Subject: Re: primitives In-Reply-To: Your message of Wed, 30 Jan 91 19:41:05 -0500 Reply-To: Urs Hoelzle email@example.com Message-Id: <CMM.0.88.665431692.urs@> Status: RO
Are primitives like _RemoveSlots: and _AddSlots: going to be useable within methods in the next release?? This would be cool, because it would help with data inheritance.
No (see the release message). They do work in our current system (i.e. you can change objects while the program is running), but we want thing to stabilize a bit before putting them into a release.
I have been thinking about this as it seems to me that not being able to modify objects at runtime makes it impossible to develop a complete programming environment ( like Smalltalk's ) for Self.
Note that I sent this mail last January...so, just to avoid any confusion: yes, the upcoming release will absolutely definitively have the ability to modify objects at runtime.
There seems to be a language definition problem and a implementation problem. What happens if modifying the object alters the lookup of methods that are already on the stack? You could say that they should not be affected and that only messages sent from now on must reflect the altered object.
Suppose that foo = (| bar = ( a. b. ). a = ( 'a' print ). b <- nil |) and foo and a are on the stack (e.g. the process is suspended just before the send of 'print').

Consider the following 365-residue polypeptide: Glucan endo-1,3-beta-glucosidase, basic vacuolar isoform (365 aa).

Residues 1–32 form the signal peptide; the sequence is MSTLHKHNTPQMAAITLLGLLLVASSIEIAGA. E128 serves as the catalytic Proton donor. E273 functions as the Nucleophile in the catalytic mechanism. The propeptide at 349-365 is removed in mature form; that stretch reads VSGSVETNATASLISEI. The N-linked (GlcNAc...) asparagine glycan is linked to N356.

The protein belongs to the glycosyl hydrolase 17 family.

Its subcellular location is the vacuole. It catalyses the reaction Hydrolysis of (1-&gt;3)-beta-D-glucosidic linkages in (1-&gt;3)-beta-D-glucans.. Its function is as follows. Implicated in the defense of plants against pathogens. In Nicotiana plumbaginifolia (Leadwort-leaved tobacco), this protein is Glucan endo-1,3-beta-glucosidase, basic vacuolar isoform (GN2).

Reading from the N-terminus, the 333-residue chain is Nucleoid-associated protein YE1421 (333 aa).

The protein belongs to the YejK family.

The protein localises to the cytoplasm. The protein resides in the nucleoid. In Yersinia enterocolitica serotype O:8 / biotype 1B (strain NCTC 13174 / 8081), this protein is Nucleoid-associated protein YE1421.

Now suppose some other process does foo _Define: (| a = ( 'A' print). b = ( 'b' print ) ). What should happen when the suspended process continues?
Well, bar and a are already on the stack, i.e. their activation objects have been created by cloning the (old definition of) their respective method. Thus, the _Define won't affect them directly because the clones are independent of the original just like for every other Self object. So a will send the print message and return, and then bar will send the 'b' message. This will invoke the new (current) definition, of course, just as you would expect from an interpreter.
The system keeps dependency information to keep track of the fact that the machine code for bar depends on b being a data slot. During the _Define:, bar's code is marked as "outdated", and it's stack frame is marked. When control returns to bar (after the change), a trap handler is invoked which recompiles bar before continuing execution.